Reflecting Victoria

I’m going to post at least once a week, eh?  Well, maybe I’ll give you four posts this week, how about that?!

I spent nearly three weeks in October on Vancouver Island, chasing the edge of the camping season as far west as I could go (south wasn’t a consideration at the time because the American national parks were closed due to their government’s shutdown).

I’m not much of a fan of cities, but Victoria, British Columbia is one of my favourites.  I was stunned when I drove off an early Sunday morning ferry and realized I’d forgotten how exotic the Island is!  Strange flowers and shrubs, giant trees, city and country blending seamlessly, air so thick with humidity you can lap it up for hydration, tangy salt air.  Oh, and did I mention the plants were still green?!

I spent a couple of days in and around Victoria.  I realized I have layers of memories there, from my first visit when I backpacked the West Coast Trail in 1992 or thereabouts and stayed with my friend’s family, who gave me directions to walk downtown to spend a couple of hours exploring before we headed up-island.  Next up was the start of cycling across Canada, nervously setting up our bikes at the airport, riding into Sydney for replacement parts (already!), pedaling through a farmyard complete with pigs, and asking a stranger on a recumbent bike about the location of Mile Zero of the TransCanada Highway (“I’ll take you there!”).  I visited Victoria a few times when I lived in the Comox Valley in 2002-2003, including the time my sister and I reveled in Butchart Gardens even though it was early spring (I visited the Gardens again this trip but have yet to process all my photos).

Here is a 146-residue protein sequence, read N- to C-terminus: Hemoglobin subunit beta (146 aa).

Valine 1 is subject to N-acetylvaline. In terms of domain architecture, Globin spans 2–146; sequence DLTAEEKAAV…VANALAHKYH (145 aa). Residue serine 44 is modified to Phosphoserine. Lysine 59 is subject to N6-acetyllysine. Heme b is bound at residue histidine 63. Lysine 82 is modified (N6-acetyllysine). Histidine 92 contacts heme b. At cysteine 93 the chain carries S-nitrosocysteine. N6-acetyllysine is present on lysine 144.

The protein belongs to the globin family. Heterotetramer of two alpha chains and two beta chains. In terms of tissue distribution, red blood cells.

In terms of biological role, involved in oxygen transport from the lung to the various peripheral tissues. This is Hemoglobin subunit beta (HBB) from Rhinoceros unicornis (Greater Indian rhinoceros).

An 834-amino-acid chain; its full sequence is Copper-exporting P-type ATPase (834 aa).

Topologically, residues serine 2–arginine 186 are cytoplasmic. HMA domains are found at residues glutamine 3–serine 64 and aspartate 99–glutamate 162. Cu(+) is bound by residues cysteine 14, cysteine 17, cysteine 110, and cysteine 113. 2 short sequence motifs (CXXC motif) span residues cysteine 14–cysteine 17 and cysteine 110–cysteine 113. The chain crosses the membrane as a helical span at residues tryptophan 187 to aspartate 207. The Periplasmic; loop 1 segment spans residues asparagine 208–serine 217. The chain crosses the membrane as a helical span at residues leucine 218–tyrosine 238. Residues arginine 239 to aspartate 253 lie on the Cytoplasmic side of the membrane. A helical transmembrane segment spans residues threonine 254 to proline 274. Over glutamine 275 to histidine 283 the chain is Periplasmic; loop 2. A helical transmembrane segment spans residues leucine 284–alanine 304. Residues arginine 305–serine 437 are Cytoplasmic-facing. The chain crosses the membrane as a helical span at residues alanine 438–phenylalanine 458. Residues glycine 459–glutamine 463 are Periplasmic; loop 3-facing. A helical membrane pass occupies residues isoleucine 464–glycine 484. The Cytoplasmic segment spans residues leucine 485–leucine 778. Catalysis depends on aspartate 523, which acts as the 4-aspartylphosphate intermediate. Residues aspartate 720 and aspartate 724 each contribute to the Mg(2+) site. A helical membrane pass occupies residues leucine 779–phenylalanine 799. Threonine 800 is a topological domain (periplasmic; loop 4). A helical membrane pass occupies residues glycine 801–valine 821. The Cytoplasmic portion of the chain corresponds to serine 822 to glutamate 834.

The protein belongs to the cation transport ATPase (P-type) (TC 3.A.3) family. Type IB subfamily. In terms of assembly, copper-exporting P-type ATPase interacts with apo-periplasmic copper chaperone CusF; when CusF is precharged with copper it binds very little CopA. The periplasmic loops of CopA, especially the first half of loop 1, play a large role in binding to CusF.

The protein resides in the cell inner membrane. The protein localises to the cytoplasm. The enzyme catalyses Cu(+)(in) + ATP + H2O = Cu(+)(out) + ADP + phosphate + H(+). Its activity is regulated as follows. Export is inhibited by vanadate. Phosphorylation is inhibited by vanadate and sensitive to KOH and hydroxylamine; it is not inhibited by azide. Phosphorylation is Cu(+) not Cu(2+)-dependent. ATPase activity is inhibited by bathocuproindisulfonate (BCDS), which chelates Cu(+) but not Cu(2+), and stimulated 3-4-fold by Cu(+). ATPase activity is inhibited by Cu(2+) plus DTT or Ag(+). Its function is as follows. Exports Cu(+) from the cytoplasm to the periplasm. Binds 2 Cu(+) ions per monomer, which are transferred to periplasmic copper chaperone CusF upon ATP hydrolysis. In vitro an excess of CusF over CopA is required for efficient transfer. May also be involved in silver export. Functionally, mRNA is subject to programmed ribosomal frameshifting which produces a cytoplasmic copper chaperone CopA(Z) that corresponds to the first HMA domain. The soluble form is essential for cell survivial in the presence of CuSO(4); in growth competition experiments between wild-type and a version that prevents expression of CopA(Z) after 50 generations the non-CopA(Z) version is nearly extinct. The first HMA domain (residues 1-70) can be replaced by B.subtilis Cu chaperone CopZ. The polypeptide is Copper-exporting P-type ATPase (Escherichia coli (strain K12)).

I was delighted to discover a new-to-me gem, Fisherman’s Wharf on the harbour.  33 colourful float homes hug three piers, along with some restaurants (including Victoria’s best fish and chips), tour companies, a fish store, and of course, addtiional piers for fishing boats and a handful of yachts.  It was a brilliantly sunny day and I felt like I was in another world.  Most of these photos were taken there, as well as a couple at Beacon Hill Park.

I had wandered past the restaurants to look at the boats (always an attraction to a prairie girl) and was almost back to the businesses when I noticed a large crowd had gathered and a young woman was feeding three seals (there was a fourth one, but he was too shy to come up for food).  One piece looked like bacon and I was a little alarmed that they were feeding wild animals human food, but then I overheard someone say that you could buy a plate of five or six strips of salmon and small fish from the fish shop.  No, I definitely wasn’t in Kansas anymore!

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